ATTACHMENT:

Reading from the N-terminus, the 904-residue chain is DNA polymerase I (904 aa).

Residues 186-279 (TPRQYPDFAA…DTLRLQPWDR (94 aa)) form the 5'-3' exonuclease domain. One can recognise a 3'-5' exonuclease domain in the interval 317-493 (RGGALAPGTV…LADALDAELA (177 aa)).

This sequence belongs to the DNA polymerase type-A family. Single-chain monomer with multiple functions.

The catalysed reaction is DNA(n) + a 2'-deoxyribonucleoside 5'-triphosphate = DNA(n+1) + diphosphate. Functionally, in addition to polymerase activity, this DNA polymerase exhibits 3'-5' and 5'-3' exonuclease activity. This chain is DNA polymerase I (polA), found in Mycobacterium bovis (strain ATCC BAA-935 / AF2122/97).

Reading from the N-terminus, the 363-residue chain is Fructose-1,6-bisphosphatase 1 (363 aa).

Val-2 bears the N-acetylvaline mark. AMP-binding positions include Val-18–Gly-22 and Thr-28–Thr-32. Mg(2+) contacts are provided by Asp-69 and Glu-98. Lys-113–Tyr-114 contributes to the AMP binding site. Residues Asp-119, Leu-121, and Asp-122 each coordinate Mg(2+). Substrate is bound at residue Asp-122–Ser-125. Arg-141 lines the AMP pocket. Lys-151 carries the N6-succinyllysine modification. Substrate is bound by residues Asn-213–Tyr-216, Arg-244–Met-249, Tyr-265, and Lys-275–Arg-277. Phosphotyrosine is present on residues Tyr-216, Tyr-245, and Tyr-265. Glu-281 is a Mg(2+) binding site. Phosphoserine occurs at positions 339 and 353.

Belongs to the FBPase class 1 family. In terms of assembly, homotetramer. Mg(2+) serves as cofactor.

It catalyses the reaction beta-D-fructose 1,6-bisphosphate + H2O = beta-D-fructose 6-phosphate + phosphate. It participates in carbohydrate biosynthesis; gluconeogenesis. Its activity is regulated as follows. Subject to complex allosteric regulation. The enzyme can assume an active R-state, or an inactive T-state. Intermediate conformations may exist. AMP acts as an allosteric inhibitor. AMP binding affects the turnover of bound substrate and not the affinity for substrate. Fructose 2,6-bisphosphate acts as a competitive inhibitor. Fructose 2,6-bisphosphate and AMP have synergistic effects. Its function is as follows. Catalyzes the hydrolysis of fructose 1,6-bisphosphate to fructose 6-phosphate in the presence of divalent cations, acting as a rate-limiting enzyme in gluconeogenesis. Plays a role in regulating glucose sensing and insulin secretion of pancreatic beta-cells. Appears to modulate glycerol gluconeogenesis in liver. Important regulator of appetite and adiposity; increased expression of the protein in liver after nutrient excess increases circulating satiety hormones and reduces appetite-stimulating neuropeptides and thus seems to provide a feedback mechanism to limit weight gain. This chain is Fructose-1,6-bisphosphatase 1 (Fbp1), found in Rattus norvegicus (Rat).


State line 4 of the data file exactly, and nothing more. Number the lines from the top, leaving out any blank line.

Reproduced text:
The catalysed reaction is DNA(n) + a 2'-deoxyribonucleoside 5'-triphosphate = DNA(n+1) + diphosphate. Functionally, in addition to polymerase activity, this DNA polymerase exhibits 3'-5' and 5'-3' exonuclease activity. This chain is DNA polymerase I (polA), found in Mycobacterium bovis (strain ATCC BAA-935 / AF2122/97).